SFTR: Reporting to Trade Repository Obligations and Interactive Brokers Delegated Service to help meet your obligations

Background: Securities Financing Transactions Regulation (“SFTR”) is a European regulation aimed at mitigating the risk of shadow banking. SFT's have been identified as being one of the central causes of the financial crisis and during and post crisis, regulators have struggled with anticipating the risks associated with securities financing. This led to the introduction of a reporting requirement for these SFTs.

Transactions that are reportable under SFTR: Repurchase agreements (repos), stock loans, margin loans, sell/buy-back transactions and collateral management transactions.

Whom do SFTR reporting obligations apply to: Reporting obligations normally apply to all clients established in the EU with the exception of natural persons. They apply to:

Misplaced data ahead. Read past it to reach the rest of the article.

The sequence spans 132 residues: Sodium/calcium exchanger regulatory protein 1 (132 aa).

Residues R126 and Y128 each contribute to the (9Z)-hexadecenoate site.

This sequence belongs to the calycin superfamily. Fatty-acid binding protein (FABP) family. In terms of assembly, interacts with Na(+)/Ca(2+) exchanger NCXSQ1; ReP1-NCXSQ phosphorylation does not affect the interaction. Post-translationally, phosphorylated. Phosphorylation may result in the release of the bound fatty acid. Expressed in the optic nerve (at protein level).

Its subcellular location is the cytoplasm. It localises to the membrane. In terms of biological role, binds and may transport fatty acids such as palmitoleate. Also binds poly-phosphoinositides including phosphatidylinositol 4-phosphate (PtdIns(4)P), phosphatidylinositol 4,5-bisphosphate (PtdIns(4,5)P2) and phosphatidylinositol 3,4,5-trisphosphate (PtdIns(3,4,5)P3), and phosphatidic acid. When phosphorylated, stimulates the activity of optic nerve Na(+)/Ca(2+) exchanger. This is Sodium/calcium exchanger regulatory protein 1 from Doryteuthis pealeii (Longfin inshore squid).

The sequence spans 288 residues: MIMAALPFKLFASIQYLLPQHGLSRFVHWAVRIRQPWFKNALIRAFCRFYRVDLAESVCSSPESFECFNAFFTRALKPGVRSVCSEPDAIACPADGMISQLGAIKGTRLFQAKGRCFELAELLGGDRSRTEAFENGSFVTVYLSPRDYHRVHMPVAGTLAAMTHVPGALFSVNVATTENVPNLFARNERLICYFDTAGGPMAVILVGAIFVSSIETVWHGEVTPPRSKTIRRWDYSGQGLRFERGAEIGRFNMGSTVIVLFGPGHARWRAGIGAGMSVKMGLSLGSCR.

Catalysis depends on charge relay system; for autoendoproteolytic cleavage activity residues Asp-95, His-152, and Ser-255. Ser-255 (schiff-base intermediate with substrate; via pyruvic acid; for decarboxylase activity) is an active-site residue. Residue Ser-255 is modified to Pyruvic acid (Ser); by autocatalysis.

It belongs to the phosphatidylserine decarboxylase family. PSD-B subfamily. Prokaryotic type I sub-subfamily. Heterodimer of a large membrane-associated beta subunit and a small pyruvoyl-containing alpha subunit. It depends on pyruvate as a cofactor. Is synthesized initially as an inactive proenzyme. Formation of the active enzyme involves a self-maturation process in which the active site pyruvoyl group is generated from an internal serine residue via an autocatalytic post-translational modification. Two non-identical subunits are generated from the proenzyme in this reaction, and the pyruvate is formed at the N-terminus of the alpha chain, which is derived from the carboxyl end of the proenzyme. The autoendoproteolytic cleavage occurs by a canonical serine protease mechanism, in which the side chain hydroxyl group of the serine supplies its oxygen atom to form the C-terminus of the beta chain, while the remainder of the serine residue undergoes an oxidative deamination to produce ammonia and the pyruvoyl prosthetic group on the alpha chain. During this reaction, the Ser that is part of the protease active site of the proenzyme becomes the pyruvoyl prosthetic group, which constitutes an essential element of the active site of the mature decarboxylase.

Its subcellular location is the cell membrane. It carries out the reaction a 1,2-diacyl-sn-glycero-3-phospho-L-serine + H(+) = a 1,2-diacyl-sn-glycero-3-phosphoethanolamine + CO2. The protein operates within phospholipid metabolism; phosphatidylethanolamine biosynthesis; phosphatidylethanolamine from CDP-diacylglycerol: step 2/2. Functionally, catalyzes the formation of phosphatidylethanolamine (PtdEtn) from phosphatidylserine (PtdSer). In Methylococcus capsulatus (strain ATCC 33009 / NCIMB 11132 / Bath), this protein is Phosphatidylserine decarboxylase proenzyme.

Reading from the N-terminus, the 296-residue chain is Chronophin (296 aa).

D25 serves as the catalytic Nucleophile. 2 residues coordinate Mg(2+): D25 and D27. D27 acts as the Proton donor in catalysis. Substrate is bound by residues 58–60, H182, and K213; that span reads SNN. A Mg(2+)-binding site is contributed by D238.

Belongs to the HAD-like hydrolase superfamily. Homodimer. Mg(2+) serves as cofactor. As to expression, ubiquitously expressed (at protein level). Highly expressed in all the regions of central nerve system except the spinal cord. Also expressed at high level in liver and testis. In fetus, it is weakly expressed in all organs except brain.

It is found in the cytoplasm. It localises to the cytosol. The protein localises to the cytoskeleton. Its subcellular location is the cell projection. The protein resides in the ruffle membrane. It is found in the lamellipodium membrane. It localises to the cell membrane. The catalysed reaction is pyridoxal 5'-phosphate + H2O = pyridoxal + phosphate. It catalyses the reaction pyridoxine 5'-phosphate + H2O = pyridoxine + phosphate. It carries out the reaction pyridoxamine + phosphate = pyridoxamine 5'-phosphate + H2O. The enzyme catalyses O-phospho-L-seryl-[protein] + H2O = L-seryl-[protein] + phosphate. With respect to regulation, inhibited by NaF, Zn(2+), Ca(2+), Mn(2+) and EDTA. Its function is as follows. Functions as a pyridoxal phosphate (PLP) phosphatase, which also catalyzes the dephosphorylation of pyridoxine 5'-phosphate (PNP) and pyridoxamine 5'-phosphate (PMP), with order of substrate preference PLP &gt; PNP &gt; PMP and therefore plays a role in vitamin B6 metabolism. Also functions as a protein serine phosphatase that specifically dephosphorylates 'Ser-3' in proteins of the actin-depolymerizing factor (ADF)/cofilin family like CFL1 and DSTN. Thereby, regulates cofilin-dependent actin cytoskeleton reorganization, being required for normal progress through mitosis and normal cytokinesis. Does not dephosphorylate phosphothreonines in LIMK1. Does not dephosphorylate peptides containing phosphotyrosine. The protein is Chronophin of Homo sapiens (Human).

• Financial counterparties ("FC"): include investment firms, credit institutions, insurance and reinsurance undertakings, UCITS and UCITS management companies, Alternative Investment Fund managed by an AIFM authorised under the Alternative Investment Fund Managers Directive ("AIFMD"), institutions for occupational retirement provision, central counterparties and central securities depositories.
  • Non-Financial Counterparty ("NFC"): Undertakings established in the Union or in a third country that do not fall under the definition of financial counterparty.